From tragedy, inspiration

Parents who lost a young son to cancer established a group to help children with special medical needs



DEDICATED :  Bridgette and Paul Ready established Jack’s Helping Hand to aid children in medical distress, in honor of their son. - PHOTO COURTESY THE READYS
  • DEDICATED : Bridgette and Paul Ready established Jack’s Helping Hand to aid children in medical distress, in honor of their son.
When Mohandas Gandhi said, “A nation’s culture resides in the hearts and in the soul of its people,” he could have used Jack’s Helping Hand as an example of how hearts and souls committed to giving can advance a community.

 “We have helped medically fragile children, and children with special needs here on the Central Coast,” said co-founder Bridgette Ready.  The all-volunteer nonprofit organization has helped countless local children through fundraising and donations for the past five years, assisting with the purchase of everything from specialized medical equipment to gas cards for transportation to hospitals and doctor visits. There are no specialized pediatric treatment centers located on the Central Coast; infants who require extensive treatment often must be transported by their parents to facilities three or four hours hours away. Jack’s Helping Hand pays for hotel rooms as well as transportation costs for the families who qualify for the Assistance Program.

 Paul and Bridgette Ready started Jack’s Helping Hand when they returned home after losing their three-and-a-half-year-old son, Jack Ready, to a rare form of brain cancer. Through their experience of having to relocate for the extensive medical treatment their son needed, the couple realized there was a lack of resources on the Central Coast for families in such situations. “They discovered there were no services, no support groups on the Central Coast for children with fragile medical needs,” said Mary Illingworth, charity administrator. Aside from the assistance program, Jack’s Helping Hand offers Mommy and Me classes for mothers with special needs children and yoga classes for teenagers. “We’ve been really trying to add to the quality of life for the children here on the Central Coast. We want to be that stop gap that allows people to live a great life,” said Bridgette Ready.

 Mary Illingworth said she, “runs the organization day to day, coordinates the programs, and manages the volunteers.” Mary has contributed to Jack’s Helping Hand since its inception. When the organization began and started fundraising for an artificial leg for a young boy named Owen Beck, they all thought, “‘We are meant to do this’ and we’ve been doing it ever since. Owen Beck is now mentoring another student in the program,” Illingworth said. That student is an eight-year-old boy who also needs an artificial leg. “Owen’s leg is giving back, and I think that’s a neat thing.”

The board of directors is comprised of local professionals who each bring a specific expertise. The board meets weekly to review cases and applications, and such community outreach programs as the Jack Ready Therapy Room, which is a pediatric occupational and physical therapy center located at San Luis Obispo Medical Therapy Unit.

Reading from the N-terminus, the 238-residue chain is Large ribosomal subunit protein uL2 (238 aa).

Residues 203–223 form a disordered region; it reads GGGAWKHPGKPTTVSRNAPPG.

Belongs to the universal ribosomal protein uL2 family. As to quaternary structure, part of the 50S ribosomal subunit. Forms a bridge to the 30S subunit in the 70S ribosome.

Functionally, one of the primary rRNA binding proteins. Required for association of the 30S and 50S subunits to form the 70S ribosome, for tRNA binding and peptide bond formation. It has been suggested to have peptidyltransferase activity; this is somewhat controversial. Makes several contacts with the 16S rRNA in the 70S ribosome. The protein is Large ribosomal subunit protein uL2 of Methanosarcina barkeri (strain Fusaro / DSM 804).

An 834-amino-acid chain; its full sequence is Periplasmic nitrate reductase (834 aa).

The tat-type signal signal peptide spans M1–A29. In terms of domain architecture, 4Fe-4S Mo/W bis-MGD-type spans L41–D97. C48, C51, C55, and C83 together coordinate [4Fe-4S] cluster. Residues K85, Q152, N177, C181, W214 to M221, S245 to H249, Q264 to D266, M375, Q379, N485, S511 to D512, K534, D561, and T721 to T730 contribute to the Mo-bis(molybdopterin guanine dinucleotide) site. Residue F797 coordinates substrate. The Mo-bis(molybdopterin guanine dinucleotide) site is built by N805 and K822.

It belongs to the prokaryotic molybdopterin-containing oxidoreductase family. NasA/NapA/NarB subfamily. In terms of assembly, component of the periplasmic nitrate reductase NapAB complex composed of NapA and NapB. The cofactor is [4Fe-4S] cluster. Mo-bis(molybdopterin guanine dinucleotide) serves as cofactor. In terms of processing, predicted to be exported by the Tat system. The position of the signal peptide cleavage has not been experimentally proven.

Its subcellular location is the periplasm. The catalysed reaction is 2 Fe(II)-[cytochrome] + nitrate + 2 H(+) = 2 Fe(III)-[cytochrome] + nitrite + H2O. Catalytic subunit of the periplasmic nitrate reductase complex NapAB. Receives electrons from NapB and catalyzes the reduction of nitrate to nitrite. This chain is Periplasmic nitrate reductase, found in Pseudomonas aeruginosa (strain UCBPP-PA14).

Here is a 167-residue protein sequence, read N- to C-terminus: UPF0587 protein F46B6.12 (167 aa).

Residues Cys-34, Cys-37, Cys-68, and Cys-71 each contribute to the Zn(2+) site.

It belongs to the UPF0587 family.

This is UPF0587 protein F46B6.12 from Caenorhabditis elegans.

Another successful program run by Jack Helping Hand is the Adaptive Toy Lending Library. Volunteers are staffed at Central Coast Gymnastics in San Luis Obispo. Parents can rent developmental toys, similar to renting a video game. They can take the toys home and return them for others. Each toy supports a particular need. Volunteers maintain the toys.

 Volunteers also staff the booths at annual fundraisers held at Santa Margarita Ranch. Students can volunteer at the nonprofit and receive school credit. Jack’s Helping Hand recently was lauded by the Children’s Health Initiative for their community work.

 A few years ago, Bridgette Ready also started a program at the Bishop’s Peak Elementary School called Recycle, Renew, Reuse, and Focus. Each year a class collects recyclables and donates the earnings to a specific child’s need. Kevin Hill, a sixth-grade teacher at Bishop Peak Elementary, “really spearheaded this year’s program,” said Bridgette. “It’s not about the money, though,” she said. “It’s about the fact that you are educating them that we can take nothing and make it into something. By having them recycle, you are empowering the children to know it’s their obligation and how good it feels that we support each other as a community.”

This year, the Bishop Peak sixth-grade class and Jack’s Helping Hand presented a $5000 donation to Cooper Giron, a child with life-threatening allergies. After reading an article in New Times about the boy (“Give a boy a dog,” Oct. 8, 2009) attorney Neil Tardiff contacted Jack’s Helping Hand regarding Giron and his mother, who was trying to raise money to purchase a service dog that would detect food containing nuts or peanuts and such byproducts.

Bridgette Ready concluded, “We don’t pay huge salaries, we don’t pay rent, our little office is a spare bedroom in Mary’s house, and we don’t put the money back into the organization. It really goes to help someone right here in your backyard.” To volunteer or donate to Jack’s Helping Hand, see

Contributing writer Tanya Gallardo can be reached a


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